* listening to live radio * Between Now And Forever - Pull Me In
 

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Review by | January 15, 2013 at 10:00 AM

After parting ways with the five former members of You, Me, and Everyone We Know, Ben Liebsch has released the three-song Great Big Hole EP solo under the same band name. The songs, though few in number, bear some of the classic staples of You, Me, and Everyone We Know: witty, sometimes biting lyrics and enough energy to propel the songs firmly into the consciousness of listeners.

The title track, “A Great Big Hole,” feels a bit like waking up in the morning with its swelling beginning and glints of hopefulness, mostly embedded in the melodies. On the flip side, the lyrics tend towards the baldly honest. The upbeat tunes contrast starkly with the words’ dark shadows (“To get this low / I had to dig a great big hole / Now the only way out cost me everything I know”) and it opens a small window into Liebsch’s mind regarding the split of the band and recent events in his life. In this manner, it is the cornerstone of the EP because it’s so obviously biographical and can best pique the feelings of the listener.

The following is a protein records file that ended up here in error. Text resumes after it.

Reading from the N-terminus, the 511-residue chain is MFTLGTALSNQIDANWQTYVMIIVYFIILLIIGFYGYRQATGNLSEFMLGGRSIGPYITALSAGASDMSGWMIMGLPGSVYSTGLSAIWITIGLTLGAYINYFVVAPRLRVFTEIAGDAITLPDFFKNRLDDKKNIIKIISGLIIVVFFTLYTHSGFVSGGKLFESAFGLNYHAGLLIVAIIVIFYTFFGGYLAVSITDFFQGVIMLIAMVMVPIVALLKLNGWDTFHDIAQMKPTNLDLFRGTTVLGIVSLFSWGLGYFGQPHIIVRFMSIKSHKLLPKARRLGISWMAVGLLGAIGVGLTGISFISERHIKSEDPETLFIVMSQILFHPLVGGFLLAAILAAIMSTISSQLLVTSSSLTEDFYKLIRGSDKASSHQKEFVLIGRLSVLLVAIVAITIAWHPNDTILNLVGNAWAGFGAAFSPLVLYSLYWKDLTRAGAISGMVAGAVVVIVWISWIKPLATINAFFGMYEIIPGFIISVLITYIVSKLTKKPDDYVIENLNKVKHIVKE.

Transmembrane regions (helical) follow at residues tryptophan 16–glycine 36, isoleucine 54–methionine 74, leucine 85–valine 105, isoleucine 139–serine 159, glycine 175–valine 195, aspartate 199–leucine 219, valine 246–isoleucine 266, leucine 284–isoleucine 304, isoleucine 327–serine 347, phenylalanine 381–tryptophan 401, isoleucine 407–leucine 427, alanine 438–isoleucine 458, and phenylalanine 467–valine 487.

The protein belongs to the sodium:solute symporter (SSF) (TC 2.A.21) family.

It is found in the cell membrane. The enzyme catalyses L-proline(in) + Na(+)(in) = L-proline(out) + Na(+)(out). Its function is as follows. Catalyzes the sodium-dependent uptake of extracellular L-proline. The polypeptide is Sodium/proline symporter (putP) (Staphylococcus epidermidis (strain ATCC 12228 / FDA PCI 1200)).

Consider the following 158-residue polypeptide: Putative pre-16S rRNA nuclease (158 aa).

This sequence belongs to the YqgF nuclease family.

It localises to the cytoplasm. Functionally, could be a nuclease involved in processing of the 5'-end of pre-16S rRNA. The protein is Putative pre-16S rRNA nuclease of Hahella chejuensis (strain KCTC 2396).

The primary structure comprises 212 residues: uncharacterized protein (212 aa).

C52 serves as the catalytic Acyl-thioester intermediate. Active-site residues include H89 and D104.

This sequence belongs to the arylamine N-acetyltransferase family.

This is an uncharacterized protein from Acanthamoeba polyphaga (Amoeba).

“I’m Alright” packs a more solid punch than the opener; it’s the song that would push a live audience from stirring or bobbing heads to thrashing around, limbs flailing, fists victoriously lofted in the air. Again, the material for the EP obviously comes straight from Liebsch’s insides – it’s riddled with personal proclamations, remembrances and thoughts wrapped up in wordplay and uniquely raw vocals.

Finally, “Coming Up Short” closes the volume with its methodical, percussion-driven feel. In terms of lyrics, it’s the most convoluted: it touches on Liebsch’s possible substance abuse in the form of bodily descriptions and includes handfuls of short metaphors and similes throughout its entirety.

The three songs together offer bits of explanation to fans and clearly bear intense personal meaning for Liebsch and the identity of You, Me, and Everyone We Know. The EP varies the energy level and lyrical styles enough to remain interesting while touching on serious matters, and never dips too far into either morose or sweet.

Rating: 3.5/5